Year In Review : 1976 American League
Off the field…
The United States celebrated its bicentennial, marking the 200th anniversary of its independence. During the Fourth of July holiday period, hundreds of sailing ships (most from the nineteenth century) from around the world converged on New York City's harbor to participate in the celebration.
Jimmy Carter was selected as the Democratic Party's nominee for president, and the American people elected him to office over the incumbent president, Gerald Ford. In choosing Carter, the voters took a chance on a president about whom they knew little and one who prided himself on being relatively unknown outside his home state of Georgia. A political "recluse", he had never been a national candidate and had no significant experience on the national scene or any close ties to Washington. In addition, as a candidate from the Deep South, Carter was distrusted by many in the New Deal coalition that had dominated his party since 1932.
An Air France jetliner was hijacked to Entebbe, Uganda by the "Popular Front for the Liberation of Palestine" on June 27th. Once there, the hijackers separated the Jewish and Israeli passengers from the rest of the captives and demanded the release of several terrorists held in Israeli prisons. In a daring commando operation known as "Operation Thunderbolt" Israeli forces traveled 2,000 miles and landed at the Entebbe airport rescuing all hostages and terminating the terrorists.
In the American League…
New York Yankees catcher Thurman Munson was named the first team captain since "Iron Horse" Lou Gehrig had held the position in the 1930's. Unfortunately, Munson, like his predecessor, would die before his time in a plane crash in 1979.
The Chicago White Sox's Minnie Minoso joined the "four-decade player club" after entering a September 11th contest against the California Angels as a designated hitter. The fifty-three year-old went 0-3 as his team fell 7-3 to the "halos" and four years later Minoso became only the second five-decade player in Major League history.
On August 25th, the Minnesota Twins and New York Yankees went head-to-head for five hours and thirty-six minutes during a nineteen-inning marathon. Willie Randolph, of the Yanks, set an American League record for extra innings with thirteen assists and twenty chances at second base.
In the National League…
On April 17th, Mike Schmidt of the Philadelphia Phillies, hit four consecutive homeruns (and a single) accounting for eight runs himself during an 18-16 victory over the Chicago Cubs at Wrigley Field.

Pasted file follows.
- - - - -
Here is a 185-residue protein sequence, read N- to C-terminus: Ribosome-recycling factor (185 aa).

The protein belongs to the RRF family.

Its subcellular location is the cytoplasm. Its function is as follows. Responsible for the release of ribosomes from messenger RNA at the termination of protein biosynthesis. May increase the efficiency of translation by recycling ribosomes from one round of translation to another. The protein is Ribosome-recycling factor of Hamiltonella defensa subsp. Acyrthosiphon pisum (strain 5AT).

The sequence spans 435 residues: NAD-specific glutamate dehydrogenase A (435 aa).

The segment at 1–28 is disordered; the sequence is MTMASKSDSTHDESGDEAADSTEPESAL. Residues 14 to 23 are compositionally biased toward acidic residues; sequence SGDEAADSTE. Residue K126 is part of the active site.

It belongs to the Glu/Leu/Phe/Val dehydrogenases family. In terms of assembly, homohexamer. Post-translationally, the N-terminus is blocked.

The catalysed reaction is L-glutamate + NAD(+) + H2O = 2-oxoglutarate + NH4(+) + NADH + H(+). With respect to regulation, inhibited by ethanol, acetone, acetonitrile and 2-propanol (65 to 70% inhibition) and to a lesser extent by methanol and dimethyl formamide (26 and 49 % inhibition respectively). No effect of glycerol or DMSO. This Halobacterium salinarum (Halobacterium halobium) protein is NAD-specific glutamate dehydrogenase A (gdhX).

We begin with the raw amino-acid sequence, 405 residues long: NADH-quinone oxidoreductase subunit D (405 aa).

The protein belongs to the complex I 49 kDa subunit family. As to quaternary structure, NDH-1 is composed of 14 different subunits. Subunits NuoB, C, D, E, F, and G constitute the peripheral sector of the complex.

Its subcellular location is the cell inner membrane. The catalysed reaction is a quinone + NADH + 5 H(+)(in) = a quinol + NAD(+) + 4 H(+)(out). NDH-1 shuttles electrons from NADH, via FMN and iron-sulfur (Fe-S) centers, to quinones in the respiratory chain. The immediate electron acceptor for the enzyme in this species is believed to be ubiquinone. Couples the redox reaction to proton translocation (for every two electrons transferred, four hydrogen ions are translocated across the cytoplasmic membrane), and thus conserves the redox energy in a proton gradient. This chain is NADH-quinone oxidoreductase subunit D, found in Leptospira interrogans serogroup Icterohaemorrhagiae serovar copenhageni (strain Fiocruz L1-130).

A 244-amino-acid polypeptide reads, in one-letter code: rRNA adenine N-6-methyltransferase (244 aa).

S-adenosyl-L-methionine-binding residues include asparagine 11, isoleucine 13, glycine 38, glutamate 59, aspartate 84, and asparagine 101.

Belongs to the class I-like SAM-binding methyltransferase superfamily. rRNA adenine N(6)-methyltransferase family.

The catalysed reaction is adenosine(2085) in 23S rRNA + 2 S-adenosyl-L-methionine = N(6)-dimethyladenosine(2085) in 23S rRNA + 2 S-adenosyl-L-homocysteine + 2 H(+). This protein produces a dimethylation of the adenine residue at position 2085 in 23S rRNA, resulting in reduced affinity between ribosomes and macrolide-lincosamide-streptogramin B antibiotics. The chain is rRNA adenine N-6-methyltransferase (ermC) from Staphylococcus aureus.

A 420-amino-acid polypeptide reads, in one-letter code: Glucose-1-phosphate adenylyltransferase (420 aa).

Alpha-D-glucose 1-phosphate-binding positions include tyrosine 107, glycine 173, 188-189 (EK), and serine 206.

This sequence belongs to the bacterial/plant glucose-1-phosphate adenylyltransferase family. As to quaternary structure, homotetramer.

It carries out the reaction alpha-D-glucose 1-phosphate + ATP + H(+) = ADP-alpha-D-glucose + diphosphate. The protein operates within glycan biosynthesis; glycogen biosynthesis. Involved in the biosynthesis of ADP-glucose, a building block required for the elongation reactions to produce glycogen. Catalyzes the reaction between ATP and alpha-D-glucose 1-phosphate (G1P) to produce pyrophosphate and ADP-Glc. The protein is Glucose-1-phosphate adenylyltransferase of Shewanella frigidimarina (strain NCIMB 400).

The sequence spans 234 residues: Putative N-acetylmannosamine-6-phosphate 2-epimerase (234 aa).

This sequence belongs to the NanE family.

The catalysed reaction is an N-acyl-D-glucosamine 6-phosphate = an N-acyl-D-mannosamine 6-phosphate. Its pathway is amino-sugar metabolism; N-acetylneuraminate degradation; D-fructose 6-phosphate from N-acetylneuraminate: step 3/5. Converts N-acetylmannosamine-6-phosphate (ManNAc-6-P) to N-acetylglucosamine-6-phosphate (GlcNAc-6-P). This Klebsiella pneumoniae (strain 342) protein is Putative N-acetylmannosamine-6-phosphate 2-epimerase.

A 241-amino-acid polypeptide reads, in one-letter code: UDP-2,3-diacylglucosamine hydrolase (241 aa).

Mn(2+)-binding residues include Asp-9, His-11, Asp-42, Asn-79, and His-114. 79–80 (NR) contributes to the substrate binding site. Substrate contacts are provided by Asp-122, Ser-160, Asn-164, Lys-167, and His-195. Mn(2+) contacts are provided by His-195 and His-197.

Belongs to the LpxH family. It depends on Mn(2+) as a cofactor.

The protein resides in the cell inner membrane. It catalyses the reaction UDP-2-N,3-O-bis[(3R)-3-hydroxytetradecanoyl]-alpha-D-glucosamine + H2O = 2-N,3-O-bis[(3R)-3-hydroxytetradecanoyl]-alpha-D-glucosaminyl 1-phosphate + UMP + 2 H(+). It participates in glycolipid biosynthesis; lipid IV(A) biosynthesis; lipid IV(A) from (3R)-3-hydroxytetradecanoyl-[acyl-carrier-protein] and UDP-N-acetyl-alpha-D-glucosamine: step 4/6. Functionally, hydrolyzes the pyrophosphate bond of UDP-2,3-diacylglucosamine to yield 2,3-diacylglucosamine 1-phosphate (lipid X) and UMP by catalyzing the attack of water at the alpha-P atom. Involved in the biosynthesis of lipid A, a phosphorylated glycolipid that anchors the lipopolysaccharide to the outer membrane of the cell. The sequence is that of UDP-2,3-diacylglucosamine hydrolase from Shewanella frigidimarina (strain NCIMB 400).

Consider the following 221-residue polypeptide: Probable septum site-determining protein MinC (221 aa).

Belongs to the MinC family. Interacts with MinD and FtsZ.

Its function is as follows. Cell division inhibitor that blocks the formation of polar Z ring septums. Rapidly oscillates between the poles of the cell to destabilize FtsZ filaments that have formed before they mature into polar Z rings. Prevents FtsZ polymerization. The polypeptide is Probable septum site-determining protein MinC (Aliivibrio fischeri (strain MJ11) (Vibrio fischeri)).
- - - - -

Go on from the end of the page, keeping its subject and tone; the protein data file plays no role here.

Pittsburgh's John Candelaria proved that the "Candy Man" can after he pitched a 2-0, no-hitter against the Los Angeles Dodgers on August 9th. The six-foot, seven-inch Pirate struck out seven and walked one for the first perfect game ever against the L.A. version of the Dodgers.
Sparky Anderson's "Big Red Machine" compiled another stellar season with a record of 102-60. The Cincinnati Reds as they were also known as, later went on to sweep the New York Yankees in the World Series proving that they could maintain the momentum of their previous record-setting year (108-54) and once again, go the distance en route to their second Major League Championship in as many years.
Around the League…
The newly renovated Yankees Stadium was dedicated in a special pre-game ceremony attended by Mrs. Babe Ruth, Mrs. Lou Gehrig, Joe DiMaggio, Mickey Mantle, Whitey Ford, Don Larsen and eighty-five year old Bob Shawkey, who had pitched at the ballpark when it opened in 1923. In what some have considered to be a sign of the "Babe" showing disapproval of the changes to "his house", the $3 million dollar scoreboard ceased to function.
Media tycoon Ted Turner, owner of the Atlanta Braves and their broadcasting station, took advertising to new highs (and lows) after signing Andy Messersmith for the 1976 season. First he chose to "nickname" their newest acquisition "Channel" then he issued him the number "17" which also happened to be Turner's TV number. The preplanned marketing scheme resulted in Messersmith taking the field with "Channel 17" on his back. National League president, Chub Feeney quickly caught onto Turner and put an end to the tacky campaign.
On July 20th, "Hammerin'" Hank Aaron hit the 755th and final homerun of his career off the Anaheim Angels' Dick Drago during a 6-2 Milwaukee Brewers' win. The historical moment was soured though after the ball was retrieved by Dick Arndt, a member of the ground crew, who refused to return it to the rightful owner. Arndt was subsequently fired and has since then turned down offers of up to $10,000 from Hank Aaron himself.
In August, a contest was conducted across Washington to name the new expansion team in Seattle. After 15,000 entries, Roger Szmodis from Bellevue emerged the winner after proposing the name "Mariners".